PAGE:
Sunday, June 01, 2008

I think it was George Orwell who said...

... something like - if you ever want to annoy a Scotsman, refer to him as being 'Scotch'. It won't be obvious why I said that just now, but I had an alternative start to my post that I withdrew in the end on the basis that someone might be offended. And as you know I go out of my way never to offend anyone. However, if I'd left it in, that first bit would have been mildly amusing.

Postscript to the Marsh Warbler... there I was, Friday morning at work, feeling smug and, if it's not too wet a word, 'elated'. Hee hee. Sorry, seems like I'm going to do in-jokes today for people who will never read them. Dear Reader, you must never let me go out on Friday nights again. I had, of course, 'found' a Marsh Warbler, and had put it on BirdGuides on the bus to work. What BirdGuides was doing on the bus to work I will never know. So was sat there this morning and in came an email *ping* from the Aberdeen rare birds group saying 'Marsh Warbler at Newtonhill'. I hadn't mailed the group, on account of never being quite sure what the address is and never quite getting round to writing it down, but it's not unusual for Aberdeenshite records to get lifted from BirdGuides and put onto the list. Opened it up to bask in the glory, but the mail was Marsh Warbler at Newtonhill on the evening of 29th, a full twelve hours before I saw the bird, and in a different place, further down the burn. All very perplexing, but it turns out that there is another Newtonhill birder I didn't know about (Hi Matt!!). My joy at finding out there's a bit of back-up was tempered a little by having Marsh Warbler snatched out of the sticky grasp of my 'found' list. Actually by UK250 rules I think it would still count as 'found'. Anyway, that's the story.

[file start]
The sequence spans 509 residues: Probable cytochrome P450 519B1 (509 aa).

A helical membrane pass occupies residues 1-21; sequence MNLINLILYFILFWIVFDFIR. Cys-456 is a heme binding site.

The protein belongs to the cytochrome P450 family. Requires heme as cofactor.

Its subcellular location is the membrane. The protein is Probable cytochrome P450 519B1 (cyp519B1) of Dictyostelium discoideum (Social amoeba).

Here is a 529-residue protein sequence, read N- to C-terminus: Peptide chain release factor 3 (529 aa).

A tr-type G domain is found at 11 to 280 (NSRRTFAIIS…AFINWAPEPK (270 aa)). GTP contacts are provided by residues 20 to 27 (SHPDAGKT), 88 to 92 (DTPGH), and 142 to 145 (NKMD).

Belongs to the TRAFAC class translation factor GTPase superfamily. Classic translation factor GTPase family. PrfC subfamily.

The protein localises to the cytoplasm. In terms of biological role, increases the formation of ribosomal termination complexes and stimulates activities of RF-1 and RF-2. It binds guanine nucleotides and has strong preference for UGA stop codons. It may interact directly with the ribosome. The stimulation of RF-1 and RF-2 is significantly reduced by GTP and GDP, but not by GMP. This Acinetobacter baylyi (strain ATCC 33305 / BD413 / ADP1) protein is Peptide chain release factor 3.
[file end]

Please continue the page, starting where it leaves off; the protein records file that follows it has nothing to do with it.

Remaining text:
Today's birding: the Marsh Warbler was gone :-O but I was still supremely confident of bumping into a Red-backed Shrike if I covered enough coast on foot. I'm a very naive man! You can tell it's June cos there was a bitter north wind. Not a whole lot to see except the pile of Common Starling families making some sort of racket. Usual stuff. I looked offshore, where 3 Manx Shearwaters and a Red-throated Diver going north reminded me that it will soon be seawatching time again. Just... got... to... survive... June. So cold... so cold. And then 3 errr... ducks going north and well, they're Goosanders (Common Mergansers). wtf? I mean WTF? Weird. A trickle of Northern Gannets going north, a Sandwich Tern and 4 Common Terns going south. Blimey, maybe it's seawatch time already! Disappointly no shrikes in the allotments, so went across the coastal fields, fully expecting to find one impaling Siberian Hamsters on a rusty piece of barbed wire. I was so near and yet do far.... I got the rusty barbed wire on the list easily. And wow! Thistles. What sort of mentality makes the national dress a kilt-and-no-knickers in a country where the thistles are a metre tall? I felt a small prick, matron. Anyway, as far as Muchalls, no shrikes, no nothing.

But a garden tick in the evening. Dinnae fash - nothing special - a female Common Whitethroat. A juvenile European Robin was having a bath in the cereal bowl we use for feeding the hedgehogs, when the Whitethroat popped out of the dogwood and tried unsuccessfully to muscle in on the communal bathing. That makes Common Whitethroat exactly half as common as Yellow-browed in out garden.

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